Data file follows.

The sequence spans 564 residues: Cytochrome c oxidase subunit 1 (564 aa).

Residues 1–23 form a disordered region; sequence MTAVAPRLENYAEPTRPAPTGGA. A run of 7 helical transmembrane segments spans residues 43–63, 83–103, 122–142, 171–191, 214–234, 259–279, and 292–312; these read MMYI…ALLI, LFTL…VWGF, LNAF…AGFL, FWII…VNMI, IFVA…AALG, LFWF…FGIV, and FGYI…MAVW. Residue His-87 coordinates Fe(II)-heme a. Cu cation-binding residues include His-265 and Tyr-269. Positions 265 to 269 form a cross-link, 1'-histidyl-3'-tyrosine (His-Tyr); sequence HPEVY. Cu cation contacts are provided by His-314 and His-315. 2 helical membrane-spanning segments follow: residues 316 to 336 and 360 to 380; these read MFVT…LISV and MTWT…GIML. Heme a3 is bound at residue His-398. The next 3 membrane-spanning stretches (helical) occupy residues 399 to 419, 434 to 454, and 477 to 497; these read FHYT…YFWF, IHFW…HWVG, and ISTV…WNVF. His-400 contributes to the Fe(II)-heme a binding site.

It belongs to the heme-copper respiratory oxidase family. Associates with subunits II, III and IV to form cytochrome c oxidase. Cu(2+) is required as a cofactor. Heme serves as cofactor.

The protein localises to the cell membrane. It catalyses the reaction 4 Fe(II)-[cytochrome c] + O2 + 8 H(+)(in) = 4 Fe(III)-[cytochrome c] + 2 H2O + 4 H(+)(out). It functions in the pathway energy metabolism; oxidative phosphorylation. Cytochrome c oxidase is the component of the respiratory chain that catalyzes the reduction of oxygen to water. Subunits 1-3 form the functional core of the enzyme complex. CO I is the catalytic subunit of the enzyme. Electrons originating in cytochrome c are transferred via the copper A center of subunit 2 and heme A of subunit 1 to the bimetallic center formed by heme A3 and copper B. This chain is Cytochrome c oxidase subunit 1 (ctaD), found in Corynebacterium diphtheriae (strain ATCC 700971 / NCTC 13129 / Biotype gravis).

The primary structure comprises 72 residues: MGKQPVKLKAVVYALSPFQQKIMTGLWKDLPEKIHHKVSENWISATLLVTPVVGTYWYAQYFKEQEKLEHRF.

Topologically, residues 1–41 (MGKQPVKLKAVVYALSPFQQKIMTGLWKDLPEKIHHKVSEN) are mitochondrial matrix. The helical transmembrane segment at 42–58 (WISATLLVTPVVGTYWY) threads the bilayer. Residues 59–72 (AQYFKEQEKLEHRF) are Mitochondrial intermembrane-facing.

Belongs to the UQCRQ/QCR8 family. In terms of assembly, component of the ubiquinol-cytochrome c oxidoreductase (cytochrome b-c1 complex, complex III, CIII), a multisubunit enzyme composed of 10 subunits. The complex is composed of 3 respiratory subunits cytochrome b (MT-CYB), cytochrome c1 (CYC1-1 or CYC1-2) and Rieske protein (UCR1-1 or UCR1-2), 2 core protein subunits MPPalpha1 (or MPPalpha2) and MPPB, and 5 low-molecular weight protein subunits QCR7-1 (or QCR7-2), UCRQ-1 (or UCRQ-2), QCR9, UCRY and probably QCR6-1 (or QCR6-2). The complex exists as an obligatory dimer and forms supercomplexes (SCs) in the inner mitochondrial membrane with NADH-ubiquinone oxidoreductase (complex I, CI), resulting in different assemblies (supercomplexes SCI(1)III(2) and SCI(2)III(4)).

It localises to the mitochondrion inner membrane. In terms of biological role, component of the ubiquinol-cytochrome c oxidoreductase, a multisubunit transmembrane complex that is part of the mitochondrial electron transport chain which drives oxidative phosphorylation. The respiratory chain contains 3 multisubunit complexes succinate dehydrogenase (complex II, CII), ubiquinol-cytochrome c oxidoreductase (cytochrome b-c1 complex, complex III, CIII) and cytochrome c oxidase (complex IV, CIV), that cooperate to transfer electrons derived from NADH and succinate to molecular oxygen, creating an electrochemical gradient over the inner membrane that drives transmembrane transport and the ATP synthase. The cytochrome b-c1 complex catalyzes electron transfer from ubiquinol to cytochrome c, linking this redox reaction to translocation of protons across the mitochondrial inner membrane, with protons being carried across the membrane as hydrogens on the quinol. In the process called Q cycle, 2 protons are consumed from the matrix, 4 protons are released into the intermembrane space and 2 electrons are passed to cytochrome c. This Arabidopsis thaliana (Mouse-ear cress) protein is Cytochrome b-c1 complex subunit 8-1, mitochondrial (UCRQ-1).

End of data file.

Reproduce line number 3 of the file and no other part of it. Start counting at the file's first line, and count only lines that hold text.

It belongs to the heme-copper respiratory oxidase family. Associates with subunits II, III and IV to form cytochrome c oxidase. Cu(2+) is required as a cofactor. Heme serves as cofactor.